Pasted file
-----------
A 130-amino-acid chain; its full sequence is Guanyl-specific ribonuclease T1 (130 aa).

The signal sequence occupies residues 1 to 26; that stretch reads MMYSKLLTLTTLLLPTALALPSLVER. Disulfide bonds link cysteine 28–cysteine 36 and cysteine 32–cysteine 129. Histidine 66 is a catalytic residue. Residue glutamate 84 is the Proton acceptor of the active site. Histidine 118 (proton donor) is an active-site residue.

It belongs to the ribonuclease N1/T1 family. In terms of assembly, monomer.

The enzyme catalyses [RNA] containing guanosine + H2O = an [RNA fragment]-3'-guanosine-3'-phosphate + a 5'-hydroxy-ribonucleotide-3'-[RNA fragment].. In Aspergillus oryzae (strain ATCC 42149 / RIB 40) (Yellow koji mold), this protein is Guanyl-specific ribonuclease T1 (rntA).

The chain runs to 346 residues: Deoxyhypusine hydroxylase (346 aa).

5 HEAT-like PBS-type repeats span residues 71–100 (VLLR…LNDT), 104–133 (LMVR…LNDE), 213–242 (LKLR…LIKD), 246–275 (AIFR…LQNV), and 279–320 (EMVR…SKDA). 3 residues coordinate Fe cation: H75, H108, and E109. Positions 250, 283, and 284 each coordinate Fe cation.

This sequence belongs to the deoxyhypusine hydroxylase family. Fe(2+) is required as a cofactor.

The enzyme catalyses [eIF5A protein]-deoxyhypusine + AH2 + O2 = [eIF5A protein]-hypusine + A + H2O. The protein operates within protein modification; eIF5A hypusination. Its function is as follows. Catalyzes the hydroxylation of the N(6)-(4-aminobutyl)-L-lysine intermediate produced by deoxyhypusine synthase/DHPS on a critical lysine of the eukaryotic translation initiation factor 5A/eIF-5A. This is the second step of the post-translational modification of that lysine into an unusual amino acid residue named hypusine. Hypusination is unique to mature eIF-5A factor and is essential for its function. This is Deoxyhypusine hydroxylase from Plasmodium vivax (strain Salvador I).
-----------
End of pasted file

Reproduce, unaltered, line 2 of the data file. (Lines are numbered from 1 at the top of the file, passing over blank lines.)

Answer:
The signal sequence occupies residues 1 to 26; that stretch reads MMYSKLLTLTTLLLPTALALPSLVER. Disulfide bonds link cysteine 28–cysteine 36 and cysteine 32–cysteine 129. Histidine 66 is a catalytic residue. Residue glutamate 84 is the Proton acceptor of the active site. Histidine 118 (proton donor) is an active-site residue.